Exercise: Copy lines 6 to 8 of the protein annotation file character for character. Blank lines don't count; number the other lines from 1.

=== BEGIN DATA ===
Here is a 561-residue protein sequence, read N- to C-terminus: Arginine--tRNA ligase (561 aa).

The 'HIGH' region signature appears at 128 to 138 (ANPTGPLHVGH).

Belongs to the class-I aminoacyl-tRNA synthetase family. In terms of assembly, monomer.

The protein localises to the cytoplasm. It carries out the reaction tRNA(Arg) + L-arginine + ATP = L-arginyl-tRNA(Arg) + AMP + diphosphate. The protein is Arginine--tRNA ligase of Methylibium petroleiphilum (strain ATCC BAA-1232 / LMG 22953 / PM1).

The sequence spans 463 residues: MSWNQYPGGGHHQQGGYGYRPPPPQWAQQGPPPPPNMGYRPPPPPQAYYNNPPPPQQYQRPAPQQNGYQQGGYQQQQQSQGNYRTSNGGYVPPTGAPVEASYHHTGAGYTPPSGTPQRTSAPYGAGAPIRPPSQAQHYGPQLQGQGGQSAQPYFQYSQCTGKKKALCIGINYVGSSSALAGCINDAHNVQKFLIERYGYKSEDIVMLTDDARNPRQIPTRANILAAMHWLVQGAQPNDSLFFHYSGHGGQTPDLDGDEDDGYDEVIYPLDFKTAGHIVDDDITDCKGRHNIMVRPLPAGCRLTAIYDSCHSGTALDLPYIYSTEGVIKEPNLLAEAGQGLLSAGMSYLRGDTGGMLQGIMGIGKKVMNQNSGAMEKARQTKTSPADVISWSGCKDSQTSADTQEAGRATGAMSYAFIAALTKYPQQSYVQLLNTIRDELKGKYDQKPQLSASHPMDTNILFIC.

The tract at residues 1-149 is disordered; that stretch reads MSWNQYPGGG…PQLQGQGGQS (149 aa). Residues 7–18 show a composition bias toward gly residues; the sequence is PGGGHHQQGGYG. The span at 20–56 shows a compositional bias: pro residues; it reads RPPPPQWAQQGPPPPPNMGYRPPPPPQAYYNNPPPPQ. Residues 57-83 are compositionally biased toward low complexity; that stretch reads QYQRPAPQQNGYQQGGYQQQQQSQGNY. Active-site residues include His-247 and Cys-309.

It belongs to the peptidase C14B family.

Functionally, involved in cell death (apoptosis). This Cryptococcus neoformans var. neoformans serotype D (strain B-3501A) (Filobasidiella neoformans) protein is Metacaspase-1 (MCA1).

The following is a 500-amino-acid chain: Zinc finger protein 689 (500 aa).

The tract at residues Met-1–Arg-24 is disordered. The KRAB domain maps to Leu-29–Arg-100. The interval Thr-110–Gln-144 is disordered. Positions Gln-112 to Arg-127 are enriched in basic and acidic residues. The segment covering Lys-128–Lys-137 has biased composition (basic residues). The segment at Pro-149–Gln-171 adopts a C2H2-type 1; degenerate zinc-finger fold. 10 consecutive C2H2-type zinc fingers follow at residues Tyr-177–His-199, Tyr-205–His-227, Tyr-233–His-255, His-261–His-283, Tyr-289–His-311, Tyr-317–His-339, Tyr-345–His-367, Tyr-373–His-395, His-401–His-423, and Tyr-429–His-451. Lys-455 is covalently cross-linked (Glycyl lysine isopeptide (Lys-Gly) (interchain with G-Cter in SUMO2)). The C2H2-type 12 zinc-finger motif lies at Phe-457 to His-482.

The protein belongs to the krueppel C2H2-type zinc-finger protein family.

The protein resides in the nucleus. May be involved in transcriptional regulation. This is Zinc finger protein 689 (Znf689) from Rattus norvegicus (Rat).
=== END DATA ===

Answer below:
The tract at residues 1-149 is disordered; that stretch reads MSWNQYPGGG…PQLQGQGGQS (149 aa). Residues 7–18 show a composition bias toward gly residues; the sequence is PGGGHHQQGGYG. The span at 20–56 shows a compositional bias: pro residues; it reads RPPPPQWAQQGPPPPPNMGYRPPPPPQAYYNNPPPPQ. Residues 57-83 are compositionally biased toward low complexity; that stretch reads QYQRPAPQQNGYQQGGYQQQQQSQGNY. Active-site residues include His-247 and Cys-309.

It belongs to the peptidase C14B family.

Functionally, involved in cell death (apoptosis). This Cryptococcus neoformans var. neoformans serotype D (strain B-3501A) (Filobasidiella neoformans) protein is Metacaspase-1 (MCA1).